Stocks up, stocks down: Dunkley and De Goey heroics; the big Blue who didn't deliver

In the 2023 AFL preliminary finals, two Lions proved the difference after an apathetic start and a gun Pie continues to prove he's a big game player, but a Blues star is left to lament an underwhelming finals series. Here's whose stocks are up and down.

Our footy experts cast their eye over the week's action to find out whose stocks are up -- whether it's a coaching masterstroke or a player having a blinder -- and whose are down. Every club features, so jump ahead to your team below (desktop only).

Lions | Blues | Magpies | Giants


Stocks up: Chris Fagan's quarter-time messaging was clear and concise. "We just weren't working hard enough and our effort was a bit off," Lions captain Lachie Neale told ESPN. Brisbane trailed by 24 points at the first change and looked anything but a side that had gone undefeated at the Gabba in 2023. But there was an immediate shift in ascendency when play resumed, with the Lions ratcheting up the pressure and hunting the football in a manner we've become accustomed to. It didn't take long for that deficit to be turned into a Brisbane lead and the result was never in doubt.

Just how valuable will Josh Dunkley be on Grand Final day? We're tipping extremely! The former Bulldog kept Carlton captain Patrick Cripps staggeringly quiet in the midfield, holding him to just 13 disposals in the preliminary final. Dunkley also won 23 disposals of his own, a game-high 16 contested possessions, six clearances and laid five tackles. Looms an important player against Collingwood in a week's time.

Also while we're at it, the kicking skills of Keidean Coleman are just ridiculous... the rebound defender had 21 touches (18 kicks), used the ball at 85% efficiency, and also finished with 10 marks, seven score involvements, and 627 metres gained. He was just far too influential, and the Blues had no answers.

Stocks down: The Lions are into a Grand Final and won't be too worried about it, but the inaccuracy and wastefulness of Charlie Cameron was certainly a surprise against the Blues. Cameron batted at a disposal efficiency of 40% on the night, kicking 1.3 and missing a couple you'd have him penciled in for 99 times out of 100. Still, better to get that game out of the way now!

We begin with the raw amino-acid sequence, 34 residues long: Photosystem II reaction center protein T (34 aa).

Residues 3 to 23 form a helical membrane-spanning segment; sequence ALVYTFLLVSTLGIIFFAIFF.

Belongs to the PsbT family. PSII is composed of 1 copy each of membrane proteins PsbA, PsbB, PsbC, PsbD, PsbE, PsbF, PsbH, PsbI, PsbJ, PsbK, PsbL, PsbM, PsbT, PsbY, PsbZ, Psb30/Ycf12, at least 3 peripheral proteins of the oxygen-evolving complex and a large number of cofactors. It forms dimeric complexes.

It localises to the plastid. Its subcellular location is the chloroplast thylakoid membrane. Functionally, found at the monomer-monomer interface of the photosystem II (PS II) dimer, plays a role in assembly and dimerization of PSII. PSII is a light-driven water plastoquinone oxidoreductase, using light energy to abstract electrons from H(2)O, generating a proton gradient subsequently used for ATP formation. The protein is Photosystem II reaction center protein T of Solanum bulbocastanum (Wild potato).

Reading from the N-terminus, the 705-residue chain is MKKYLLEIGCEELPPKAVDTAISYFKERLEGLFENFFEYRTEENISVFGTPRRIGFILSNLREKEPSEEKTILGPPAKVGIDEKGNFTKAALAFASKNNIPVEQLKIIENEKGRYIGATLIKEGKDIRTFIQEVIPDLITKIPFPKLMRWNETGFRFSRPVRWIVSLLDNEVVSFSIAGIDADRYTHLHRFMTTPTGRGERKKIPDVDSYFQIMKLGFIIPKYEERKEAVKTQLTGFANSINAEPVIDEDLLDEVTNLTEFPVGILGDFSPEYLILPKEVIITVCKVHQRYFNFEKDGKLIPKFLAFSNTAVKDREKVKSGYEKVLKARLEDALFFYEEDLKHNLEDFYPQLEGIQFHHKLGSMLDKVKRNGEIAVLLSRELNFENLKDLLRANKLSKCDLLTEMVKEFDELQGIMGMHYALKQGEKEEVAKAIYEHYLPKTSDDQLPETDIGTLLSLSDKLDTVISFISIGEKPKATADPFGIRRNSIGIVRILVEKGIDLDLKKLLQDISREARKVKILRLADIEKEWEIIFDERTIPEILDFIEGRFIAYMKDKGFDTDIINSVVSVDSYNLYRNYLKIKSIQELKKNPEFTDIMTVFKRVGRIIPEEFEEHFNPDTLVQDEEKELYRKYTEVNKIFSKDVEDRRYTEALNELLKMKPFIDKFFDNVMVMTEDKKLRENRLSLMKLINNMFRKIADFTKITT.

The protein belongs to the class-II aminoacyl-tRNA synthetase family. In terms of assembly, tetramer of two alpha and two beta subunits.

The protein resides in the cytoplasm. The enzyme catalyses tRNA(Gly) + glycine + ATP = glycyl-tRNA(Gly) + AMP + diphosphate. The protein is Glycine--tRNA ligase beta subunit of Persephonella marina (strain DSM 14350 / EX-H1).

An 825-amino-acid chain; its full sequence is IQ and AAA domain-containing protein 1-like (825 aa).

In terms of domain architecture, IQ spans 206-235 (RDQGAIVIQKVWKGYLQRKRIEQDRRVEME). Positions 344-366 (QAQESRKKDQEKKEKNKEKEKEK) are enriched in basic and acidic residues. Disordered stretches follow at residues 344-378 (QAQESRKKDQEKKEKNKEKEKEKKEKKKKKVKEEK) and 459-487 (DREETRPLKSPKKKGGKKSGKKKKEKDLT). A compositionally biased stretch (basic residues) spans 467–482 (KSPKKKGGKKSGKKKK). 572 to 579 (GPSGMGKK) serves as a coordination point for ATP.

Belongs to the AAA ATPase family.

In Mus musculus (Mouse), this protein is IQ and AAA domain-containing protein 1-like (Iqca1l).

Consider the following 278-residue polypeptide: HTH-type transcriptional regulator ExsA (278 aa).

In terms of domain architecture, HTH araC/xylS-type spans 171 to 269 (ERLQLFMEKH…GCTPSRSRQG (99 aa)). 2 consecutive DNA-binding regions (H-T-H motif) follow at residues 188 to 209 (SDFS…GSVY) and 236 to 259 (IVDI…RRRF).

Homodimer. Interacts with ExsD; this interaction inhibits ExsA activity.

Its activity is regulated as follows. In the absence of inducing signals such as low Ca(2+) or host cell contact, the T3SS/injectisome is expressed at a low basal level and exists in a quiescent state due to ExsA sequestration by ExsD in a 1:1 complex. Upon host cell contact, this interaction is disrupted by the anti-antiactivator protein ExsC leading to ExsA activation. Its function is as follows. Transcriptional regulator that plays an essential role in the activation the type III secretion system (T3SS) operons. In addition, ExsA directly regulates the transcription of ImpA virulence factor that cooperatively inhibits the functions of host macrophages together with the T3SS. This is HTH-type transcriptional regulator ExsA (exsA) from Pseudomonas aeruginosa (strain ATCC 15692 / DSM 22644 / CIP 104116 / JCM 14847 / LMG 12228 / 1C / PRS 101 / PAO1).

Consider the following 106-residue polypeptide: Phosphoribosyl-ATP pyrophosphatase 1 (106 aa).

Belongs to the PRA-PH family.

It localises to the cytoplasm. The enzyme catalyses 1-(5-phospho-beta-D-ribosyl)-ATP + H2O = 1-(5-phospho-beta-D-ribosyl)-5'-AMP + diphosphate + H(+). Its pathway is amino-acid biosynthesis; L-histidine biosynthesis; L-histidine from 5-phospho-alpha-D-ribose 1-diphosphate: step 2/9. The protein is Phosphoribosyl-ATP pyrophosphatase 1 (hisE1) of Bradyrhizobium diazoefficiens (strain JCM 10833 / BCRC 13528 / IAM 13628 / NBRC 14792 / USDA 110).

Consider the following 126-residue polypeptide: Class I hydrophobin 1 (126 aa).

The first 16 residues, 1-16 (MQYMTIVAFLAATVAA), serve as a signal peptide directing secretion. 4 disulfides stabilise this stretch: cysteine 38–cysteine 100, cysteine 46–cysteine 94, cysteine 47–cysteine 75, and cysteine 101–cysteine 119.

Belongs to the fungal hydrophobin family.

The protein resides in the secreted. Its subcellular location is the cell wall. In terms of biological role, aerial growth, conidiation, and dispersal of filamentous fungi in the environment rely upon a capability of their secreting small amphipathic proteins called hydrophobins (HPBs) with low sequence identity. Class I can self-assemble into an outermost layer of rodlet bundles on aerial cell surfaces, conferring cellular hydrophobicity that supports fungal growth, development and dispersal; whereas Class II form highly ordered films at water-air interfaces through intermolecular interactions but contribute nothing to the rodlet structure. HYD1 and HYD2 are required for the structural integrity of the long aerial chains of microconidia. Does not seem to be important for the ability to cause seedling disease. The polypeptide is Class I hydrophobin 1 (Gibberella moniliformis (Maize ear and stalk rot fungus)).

Stocks up: It wasn't the way Blues fans had hoped the season would end, but what a season it was. From the hot start to the mid-season lows, and then the incredible run home, Carlton gave their loyal supporters one rollercoaster ride. To end the season with an 11-2 record shows the future of the club is incredibly bright.

A man who deserves praise for the stark mid-year turnaround is Michael Voss. The Blues coach was under immense pressure after his side had slipped to 15th, following a sixth consecutive defeat, yet he never panicked or waivered in his belief of how the team should play or what could be achieved. He's off the hot seat for now.

Cue the Sam Walsh vs. Connor Rozee debate ... again! The young Blue's reputation has skyrocketed after an incredible finals series that may have him winning the Gary Ayres Award. Walsh was inspirational against the Swans and Demons and, once again, produced a classy display against the Lions. He won a game-high 33 disposals -- nine more than the next most on the ground -- and 14 contested possessions. Walsh also laid six tackles, had seven score involvements and over 600 metres gained.

Stocks down: He kicked two goals, but Blues skipper Patrick Cripps was well held by Josh Dunkley, not for the first time in season 2023. The first-year Lion put the clamps on last year's Brownlow Medal winner, limiting his influence at the stoppages and restricting him to just 13 disposals - his fewest in a full game since 2019.

But Cripps wasn't the only superstar Blue to have a down day. Back-to-back Coleman Medal winner Charlie Curnow can't be too happy with his maiden finals series, kicking just one goal in each of the three games and looking a shell of the player which many had labelled the best in the competition.